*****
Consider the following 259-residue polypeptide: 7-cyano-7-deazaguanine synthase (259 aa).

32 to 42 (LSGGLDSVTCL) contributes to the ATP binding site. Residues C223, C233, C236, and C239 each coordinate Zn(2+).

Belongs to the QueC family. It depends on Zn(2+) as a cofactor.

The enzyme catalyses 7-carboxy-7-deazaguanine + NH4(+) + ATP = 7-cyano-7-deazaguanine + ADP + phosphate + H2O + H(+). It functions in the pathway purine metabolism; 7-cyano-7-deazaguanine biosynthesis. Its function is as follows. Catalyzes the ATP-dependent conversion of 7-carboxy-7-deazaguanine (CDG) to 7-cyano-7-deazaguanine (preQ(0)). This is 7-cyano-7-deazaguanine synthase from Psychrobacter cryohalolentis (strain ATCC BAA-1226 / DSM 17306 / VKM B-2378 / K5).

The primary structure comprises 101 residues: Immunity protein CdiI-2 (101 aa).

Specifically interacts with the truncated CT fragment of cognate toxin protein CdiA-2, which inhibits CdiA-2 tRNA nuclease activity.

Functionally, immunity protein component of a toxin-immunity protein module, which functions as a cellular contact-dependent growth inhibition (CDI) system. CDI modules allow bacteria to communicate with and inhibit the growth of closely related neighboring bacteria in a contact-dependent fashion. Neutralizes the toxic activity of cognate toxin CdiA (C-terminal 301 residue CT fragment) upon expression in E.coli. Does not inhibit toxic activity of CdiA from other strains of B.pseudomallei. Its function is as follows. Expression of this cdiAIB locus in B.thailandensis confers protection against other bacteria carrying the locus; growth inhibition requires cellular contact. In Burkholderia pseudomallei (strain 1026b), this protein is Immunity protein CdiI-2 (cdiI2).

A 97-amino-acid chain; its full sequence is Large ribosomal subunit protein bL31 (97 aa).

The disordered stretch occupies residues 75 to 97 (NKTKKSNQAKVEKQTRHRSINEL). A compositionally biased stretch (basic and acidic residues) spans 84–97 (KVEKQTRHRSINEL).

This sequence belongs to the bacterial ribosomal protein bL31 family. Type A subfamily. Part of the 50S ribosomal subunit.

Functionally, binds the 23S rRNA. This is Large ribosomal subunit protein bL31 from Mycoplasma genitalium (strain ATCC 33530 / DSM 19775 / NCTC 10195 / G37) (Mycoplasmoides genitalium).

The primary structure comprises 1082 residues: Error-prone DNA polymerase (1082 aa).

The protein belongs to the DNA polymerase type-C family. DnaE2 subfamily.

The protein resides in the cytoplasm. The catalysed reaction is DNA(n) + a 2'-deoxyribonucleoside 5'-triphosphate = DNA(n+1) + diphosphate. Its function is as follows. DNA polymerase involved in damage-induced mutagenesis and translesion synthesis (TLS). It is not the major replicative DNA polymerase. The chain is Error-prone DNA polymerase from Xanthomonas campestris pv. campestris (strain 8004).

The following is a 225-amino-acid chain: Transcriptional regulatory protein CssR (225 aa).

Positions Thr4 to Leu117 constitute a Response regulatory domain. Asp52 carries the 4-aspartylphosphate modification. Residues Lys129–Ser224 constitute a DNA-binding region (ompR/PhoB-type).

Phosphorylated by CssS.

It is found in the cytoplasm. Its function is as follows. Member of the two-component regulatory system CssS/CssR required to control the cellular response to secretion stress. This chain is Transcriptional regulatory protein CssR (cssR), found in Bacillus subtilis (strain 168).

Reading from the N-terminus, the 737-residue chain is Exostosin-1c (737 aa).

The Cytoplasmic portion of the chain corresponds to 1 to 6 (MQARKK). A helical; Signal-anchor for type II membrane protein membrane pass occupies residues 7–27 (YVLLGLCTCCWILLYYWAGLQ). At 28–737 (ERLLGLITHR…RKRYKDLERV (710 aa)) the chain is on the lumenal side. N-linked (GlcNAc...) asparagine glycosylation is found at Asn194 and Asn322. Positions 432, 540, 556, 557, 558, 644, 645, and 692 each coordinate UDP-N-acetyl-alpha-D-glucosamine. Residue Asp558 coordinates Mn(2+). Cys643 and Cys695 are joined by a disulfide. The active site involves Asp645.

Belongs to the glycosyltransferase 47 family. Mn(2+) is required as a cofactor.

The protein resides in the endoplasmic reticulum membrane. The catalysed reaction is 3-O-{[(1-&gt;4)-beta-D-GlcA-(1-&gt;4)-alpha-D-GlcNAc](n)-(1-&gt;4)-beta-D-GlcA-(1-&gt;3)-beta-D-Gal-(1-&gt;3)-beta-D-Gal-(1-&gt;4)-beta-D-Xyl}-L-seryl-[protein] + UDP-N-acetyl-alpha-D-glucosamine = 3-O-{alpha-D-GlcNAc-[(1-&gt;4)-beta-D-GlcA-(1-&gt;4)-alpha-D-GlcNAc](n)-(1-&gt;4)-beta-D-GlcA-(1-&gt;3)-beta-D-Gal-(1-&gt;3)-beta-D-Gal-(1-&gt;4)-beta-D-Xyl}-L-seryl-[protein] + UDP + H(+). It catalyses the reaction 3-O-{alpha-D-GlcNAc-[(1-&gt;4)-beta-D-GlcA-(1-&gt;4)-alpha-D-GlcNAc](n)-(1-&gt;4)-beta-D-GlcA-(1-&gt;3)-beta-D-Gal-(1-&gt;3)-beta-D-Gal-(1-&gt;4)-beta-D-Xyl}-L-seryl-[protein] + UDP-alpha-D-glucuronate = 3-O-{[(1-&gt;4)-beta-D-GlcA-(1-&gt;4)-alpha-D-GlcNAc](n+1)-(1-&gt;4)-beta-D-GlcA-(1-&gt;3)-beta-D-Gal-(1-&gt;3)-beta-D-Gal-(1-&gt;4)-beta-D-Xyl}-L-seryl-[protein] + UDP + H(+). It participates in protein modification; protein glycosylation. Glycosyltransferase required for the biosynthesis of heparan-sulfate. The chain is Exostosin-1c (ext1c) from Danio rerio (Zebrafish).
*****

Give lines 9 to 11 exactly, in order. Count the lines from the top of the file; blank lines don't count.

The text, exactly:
The disordered stretch occupies residues 75 to 97 (NKTKKSNQAKVEKQTRHRSINEL). A compositionally biased stretch (basic and acidic residues) spans 84–97 (KVEKQTRHRSINEL).

This sequence belongs to the bacterial ribosomal protein bL31 family. Type A subfamily. Part of the 50S ribosomal subunit.

Functionally, binds the 23S rRNA. This is Large ribosomal subunit protein bL31 from Mycoplasma genitalium (strain ATCC 33530 / DSM 19775 / NCTC 10195 / G37) (Mycoplasmoides genitalium).